The hiring of famed baseball historian and statistician, Bill James, as a senior baseball advisor for the Boston Red Sox in 2002 marked the start of a philosophical shift throughout baseball.
Prior to James’ hiring, baseball teams relied almost exclusively on talent scouts in order to determine the best possible players available to them at each position on the field. The scouts would provide a subjective analysis of how each observed player performed, and that analysis would be used to project the player’s likely future success within their organization.
James saw things a little differently.
In the 1980s, James gained notoriety in the baseball world as one of its most respected historians and statisticians. He began an annual publication titled “The Bill James Baseball Abstract,” which sought to analyze baseball performance through objective, statistical data, rather than through the subjective assessments of talent scouts.
And while he never intended for his statistical analysis, which he coined ‘Sabermetrics’, to actually replace scouting, his appointment by the Boston Red Sox indicated that the baseball world might be ready to do just that.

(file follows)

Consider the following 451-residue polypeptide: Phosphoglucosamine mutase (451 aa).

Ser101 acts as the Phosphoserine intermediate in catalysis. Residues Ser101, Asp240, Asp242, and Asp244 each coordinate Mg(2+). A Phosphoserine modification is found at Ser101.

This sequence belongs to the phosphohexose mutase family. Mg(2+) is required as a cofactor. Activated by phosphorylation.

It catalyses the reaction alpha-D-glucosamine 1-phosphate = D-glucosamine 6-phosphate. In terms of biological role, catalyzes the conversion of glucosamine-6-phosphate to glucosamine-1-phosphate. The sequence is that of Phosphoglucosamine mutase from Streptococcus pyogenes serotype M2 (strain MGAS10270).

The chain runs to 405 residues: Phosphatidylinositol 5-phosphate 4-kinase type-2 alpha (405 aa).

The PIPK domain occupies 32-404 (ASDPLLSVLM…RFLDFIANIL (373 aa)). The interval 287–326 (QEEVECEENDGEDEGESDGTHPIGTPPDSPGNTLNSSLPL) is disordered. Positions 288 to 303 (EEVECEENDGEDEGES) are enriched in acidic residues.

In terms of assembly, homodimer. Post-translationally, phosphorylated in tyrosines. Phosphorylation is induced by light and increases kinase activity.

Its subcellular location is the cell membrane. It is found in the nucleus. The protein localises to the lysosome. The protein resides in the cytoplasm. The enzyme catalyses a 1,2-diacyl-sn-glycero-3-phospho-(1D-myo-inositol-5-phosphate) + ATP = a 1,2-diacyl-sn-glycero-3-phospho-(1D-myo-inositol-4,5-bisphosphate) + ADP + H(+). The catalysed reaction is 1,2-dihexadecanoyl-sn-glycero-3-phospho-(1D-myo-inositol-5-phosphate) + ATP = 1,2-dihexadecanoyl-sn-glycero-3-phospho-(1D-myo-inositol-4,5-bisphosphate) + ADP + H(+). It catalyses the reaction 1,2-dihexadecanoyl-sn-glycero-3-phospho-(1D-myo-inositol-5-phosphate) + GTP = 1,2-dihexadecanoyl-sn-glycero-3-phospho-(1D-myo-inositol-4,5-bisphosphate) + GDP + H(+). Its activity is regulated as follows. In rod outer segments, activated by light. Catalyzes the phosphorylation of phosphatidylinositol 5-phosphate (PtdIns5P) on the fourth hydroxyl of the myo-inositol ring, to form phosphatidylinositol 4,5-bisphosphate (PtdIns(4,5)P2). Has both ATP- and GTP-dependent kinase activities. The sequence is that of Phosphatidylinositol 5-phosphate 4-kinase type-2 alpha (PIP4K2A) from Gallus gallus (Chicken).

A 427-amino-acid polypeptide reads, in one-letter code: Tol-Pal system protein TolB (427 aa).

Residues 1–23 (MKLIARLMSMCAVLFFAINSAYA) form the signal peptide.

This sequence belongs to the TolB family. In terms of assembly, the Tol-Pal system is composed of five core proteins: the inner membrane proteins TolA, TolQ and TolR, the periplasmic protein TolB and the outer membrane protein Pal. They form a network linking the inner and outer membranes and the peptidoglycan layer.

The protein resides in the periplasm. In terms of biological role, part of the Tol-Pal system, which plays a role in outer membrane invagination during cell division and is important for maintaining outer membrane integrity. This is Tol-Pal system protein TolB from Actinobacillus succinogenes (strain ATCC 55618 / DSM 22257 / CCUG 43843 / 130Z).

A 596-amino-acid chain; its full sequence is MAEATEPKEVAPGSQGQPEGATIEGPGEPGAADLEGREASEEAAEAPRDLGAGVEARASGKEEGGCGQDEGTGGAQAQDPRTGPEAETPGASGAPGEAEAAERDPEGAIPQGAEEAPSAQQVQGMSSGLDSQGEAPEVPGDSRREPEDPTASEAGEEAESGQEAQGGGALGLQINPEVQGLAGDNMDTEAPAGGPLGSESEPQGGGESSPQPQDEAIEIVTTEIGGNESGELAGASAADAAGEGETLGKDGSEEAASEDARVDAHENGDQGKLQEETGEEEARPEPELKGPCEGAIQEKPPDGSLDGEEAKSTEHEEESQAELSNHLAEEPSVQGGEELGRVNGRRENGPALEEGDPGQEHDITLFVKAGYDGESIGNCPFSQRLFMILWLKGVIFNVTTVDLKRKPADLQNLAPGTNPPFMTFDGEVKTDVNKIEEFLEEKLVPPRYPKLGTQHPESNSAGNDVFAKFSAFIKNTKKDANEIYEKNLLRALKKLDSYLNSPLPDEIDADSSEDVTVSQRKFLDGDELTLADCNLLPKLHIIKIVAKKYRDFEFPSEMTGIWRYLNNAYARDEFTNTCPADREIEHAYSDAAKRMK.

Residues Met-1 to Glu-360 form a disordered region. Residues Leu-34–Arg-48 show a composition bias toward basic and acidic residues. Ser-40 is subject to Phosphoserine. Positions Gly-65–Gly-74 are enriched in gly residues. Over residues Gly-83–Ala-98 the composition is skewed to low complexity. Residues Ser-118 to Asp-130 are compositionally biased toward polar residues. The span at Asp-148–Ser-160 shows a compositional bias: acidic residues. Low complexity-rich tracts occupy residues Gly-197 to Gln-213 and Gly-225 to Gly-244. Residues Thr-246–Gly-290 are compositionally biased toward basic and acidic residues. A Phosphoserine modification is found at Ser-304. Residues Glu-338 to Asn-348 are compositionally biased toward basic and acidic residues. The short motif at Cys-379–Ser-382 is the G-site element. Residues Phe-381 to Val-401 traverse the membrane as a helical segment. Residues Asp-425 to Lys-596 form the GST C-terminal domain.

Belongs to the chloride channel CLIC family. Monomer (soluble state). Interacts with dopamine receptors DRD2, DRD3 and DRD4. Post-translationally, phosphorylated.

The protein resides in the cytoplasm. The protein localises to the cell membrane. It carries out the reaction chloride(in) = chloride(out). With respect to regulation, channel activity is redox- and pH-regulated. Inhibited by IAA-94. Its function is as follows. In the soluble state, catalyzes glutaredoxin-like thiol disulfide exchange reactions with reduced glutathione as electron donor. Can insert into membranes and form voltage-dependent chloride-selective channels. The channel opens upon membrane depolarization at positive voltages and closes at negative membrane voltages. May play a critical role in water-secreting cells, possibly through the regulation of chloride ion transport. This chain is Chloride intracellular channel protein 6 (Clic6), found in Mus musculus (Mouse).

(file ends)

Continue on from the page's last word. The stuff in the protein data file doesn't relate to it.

Since then, the emphasis on advanced statistical analysis has skyrocketed.
Today, there isn’t a single discussion about Cy Young contenders, MVP Candidates, or Minor League prospects that doesn’t include at least a mention of Sabermetrics. In the great Albert Pujols free-agency saga, the WAR (Wins Above Replacement) statistic is one that has been used to discuss just how valuable he has been to the St. Louis Cardinals organization. And now, 17 different Major League teams have bought Bloomberg Scouting Tools, a new sports analytics service that will surely be put to use in at least supplementing the scouting programs of these 17 franchises.
With so many different franchises now tying their organization’s future viability directly into the new science of sports analytics, what does this mean for scouting?
Has too much value been placed on stats, at the expense of the good old fashioned gut feel of scouting a player?
According to Loyal Homer, statistics cannot match human instinct, and there are some things that just cannot be quantified. On the other hand, Sports Geek argues that the validity of these new statistics cannot be denied, and they are proven more meaningful every day.
Until now, scouting was always perceived as an inexact science. Have the number-crunchers found a way to change that?